It is not out of the question that any migratory sheepsheads we see do their overwintering in the deep south -- and surely rule the pilings. When they go on summer sojourns, they surely seek out summering sites that have a familiar look to them.

By the by, when an angler catches even a massive two-pound sheepshead in Florida, it’s the talk of all the bridge tops. If anyone in Florida ever hooked into a 17-pounder (the NJ state record, Manahawkin Bay, 2003), it would most likely send everyone atop the bridge running onto the nearby highway in sheer terror.

 

Hey, better get signin’ up for the 2011 Simply Bassin’ tourney. The money is really up for grabs, with only eight or nine fish entered to date. There are still many weeks to go in this spring event fro bragging rights. 

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[Science Daily] May 23, 2012

New fish-tagging studies of young bluefin tuna in Atlantic waters off New England by researchers at the University of Massachusetts Amherst are offering the first fishery-independent, year-round data on dispersal patterns and habitat use for the popular game fish. The availability of miniaturized pop-up satellite tags suitable for smaller (two- to five-year-old) fish helped make the research possible.Fisheries oceanographer Molly Lutcavage and lead author Benjamin Galuardi say the work shows that scientists now have tools to directly observe bluefin tuna annual migration patterns and vertical habitat use (depth) in the Atlantic and Mediterranean oceans in detail not possible in earlier studies. This new information should lead to better understanding of bluefin tuna ecology, catch patterns and management of wild stocks that provide a multi-million dollar sport fishery from Maine to North Carolina.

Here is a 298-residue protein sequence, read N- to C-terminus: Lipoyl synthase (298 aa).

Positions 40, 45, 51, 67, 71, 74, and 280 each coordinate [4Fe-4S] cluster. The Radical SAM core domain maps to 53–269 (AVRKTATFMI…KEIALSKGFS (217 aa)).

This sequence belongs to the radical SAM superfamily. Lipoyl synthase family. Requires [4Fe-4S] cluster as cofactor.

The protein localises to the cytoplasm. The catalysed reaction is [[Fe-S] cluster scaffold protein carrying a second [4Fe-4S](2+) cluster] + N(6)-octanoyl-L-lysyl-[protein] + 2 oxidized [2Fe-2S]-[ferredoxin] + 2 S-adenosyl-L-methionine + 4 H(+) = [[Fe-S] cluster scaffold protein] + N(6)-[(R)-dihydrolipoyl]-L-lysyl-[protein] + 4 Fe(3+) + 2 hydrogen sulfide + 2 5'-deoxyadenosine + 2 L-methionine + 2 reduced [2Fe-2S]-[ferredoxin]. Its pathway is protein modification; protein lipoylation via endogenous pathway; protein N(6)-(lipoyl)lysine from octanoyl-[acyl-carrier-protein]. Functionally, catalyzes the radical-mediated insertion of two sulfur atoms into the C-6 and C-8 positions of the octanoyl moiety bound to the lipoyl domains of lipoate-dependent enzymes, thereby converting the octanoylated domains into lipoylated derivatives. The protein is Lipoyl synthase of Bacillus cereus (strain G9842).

Lutcavage, director of UMass Amherst's Marine Research Station and the Large Pelagics Research Center (LPRC) in Gloucester, says, "Our tagging data are important because for the first time we've got direct measurements of bluefin tuna movements and habitat associations. In other words, their travel routes, depth and temperature patterns, and where they intersect with recreational fisheries."

Galuardi, an LPRC scientist and doctoral candidate in the Graduate School of Marine Science at UMass Dartmouth, led the analysis of data returned from pop-up satellite tags used in this study, as well as oceanographic conditions across bluefin migration paths. Details are reported in A recent issue of the Public Library of Science One (PLoS One) journal.

"Knowing the dispersal patterns of these young fish after they leave their nursery grounds and learning their year-round habitat needs are important goals for the commercial fishery of adult bluefin tuna, as well," she adds. For example, these tunas' winter and spring movements and behavior of juveniles have largely been unknown until now.